Strangely, the pandemic actually proved to be an advantage, as the decisive board meeting in January moved to a virtual format when the Omicron variant surged. Distant alumni were able to participate via Zoom, which would have been impossible with an in-person meeting.
The whole effort really was a grass-roots operation, with community members. students, alumni, and staff sharing information with their friends and neighbors.
3. Did you help the student speakers prepare?
Yes and no. It depended on what the kids needed. Some students were fired up, knew exactly what they wanted to say, and how they wanted to say it. I didn’t get in their way.
Other students had ideas about what they wanted to say but wanted help with their message. So I listened to their ideas, took notes, and helped them package it. Or I just read their draft and gave them feedback about anything that wasn’t clear or suggestions for more persuasive wording.
Still other kids had nearly complete messages but wanted help with research or data to make their points more compelling.
And in some cases — like the statement from David Levithan — we had prepared talking points and needed a volunteer to deliver them.
4. Did anything different or unusual happen throughout these recent events compared to the challenges you’ve faced before?
This situation was absolutely next level in terms of the book banners’ scope and strategy. The two most unusual things were: the number of simultaneous challenges (five at once was overwhelming … I can’t even begin to wrap my head around what’s going on in Texas with 850 titles under fire) and the personal attacks against me (stunning and ultimately demoralizing when the BOE and administration did not refute the defamatory claims).
Over the years, there have been occasional complaints about library books, but those were individual parents objecting to a book’s content for their individual child. And even in those cases, the discussion was always around the book; it never turned into an attack on me.
5. How do you handle opposition from fellow teachers and administrators, since many school librarians say they do not want to get involved because they fear the repercussions?
I try to understand lack of involvement. This is a scary situation, and not everyone is cut out for it … I’m barely cut out for it. So I get that, especially if it’s a colleague without tenure.
But I try to help teachers realize that these attacks on intellectual freedom aren’t going to stop at the library. In the current environment, any classroom teacher can be the next person in the crosshairs. You can bet I’ll be there to support the teachers, and I truly appreciate those who supported me. Courage aside, they also took time from their lives to come out to board meetings during a pandemic. That’s a sacrifice.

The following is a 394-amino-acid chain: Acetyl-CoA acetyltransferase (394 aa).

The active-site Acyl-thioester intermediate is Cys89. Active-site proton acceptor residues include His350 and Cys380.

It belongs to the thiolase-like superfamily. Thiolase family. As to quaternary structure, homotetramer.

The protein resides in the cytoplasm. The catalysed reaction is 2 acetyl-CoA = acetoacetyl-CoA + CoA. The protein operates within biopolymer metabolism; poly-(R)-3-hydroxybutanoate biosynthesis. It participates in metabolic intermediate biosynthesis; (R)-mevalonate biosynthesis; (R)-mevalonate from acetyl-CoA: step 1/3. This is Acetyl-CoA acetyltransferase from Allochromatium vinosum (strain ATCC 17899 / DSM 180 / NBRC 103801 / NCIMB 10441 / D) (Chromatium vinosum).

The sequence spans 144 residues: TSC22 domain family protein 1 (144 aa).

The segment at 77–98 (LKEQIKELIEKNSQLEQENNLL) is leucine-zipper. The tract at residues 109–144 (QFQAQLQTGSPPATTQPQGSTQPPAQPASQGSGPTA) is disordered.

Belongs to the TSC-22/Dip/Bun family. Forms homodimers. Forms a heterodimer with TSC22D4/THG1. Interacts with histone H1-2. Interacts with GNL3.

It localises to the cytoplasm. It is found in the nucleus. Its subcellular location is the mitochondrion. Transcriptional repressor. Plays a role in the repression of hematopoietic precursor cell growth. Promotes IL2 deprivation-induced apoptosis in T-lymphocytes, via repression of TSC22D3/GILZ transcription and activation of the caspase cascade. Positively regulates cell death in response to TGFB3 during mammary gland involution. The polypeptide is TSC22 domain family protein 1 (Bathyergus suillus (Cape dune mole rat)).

It’s also important to remember that we have a union to help us fight. My local union president was incredibly supportive and even spoke at a BOE meeting to defend me. The union can be helpful in calling out and defending against any repercussions, too.
Sadly there were some staff who believed the defamatory claims … who actually thought that the books are pornographic … and who have shunned me. I can’t focus on changing their minds. I just need to keep doing my job and maintain my professionalism. If they change their minds one day, great. If not, they’re missing out on a great library and a dedicated librarian.
Click here to read the response of the NH-V Intellectual Freedom Fighters organization, applauding the board’s decisions. The NH-V Intellectual Freedom Fighters organization is now engaging in advocacy to have the school board publicly support Martha Hickson from defamatory statements made by a parent in September 2021, accusing her of criminal activity by adding certain books to the school library. Please read this section of the website, and click here to view a sample letter you can send to the school board.
Jamie M. Gregory is a National Board Certified Teacher in Library Media. She is the recipient of the 2021 Media Literacy Teacher Award from the National Association for Media Literacy Education, the 2022 SCASL School Librarian of the Year, and the 2022 recipient of the Eli M. Oboler Memorial Award.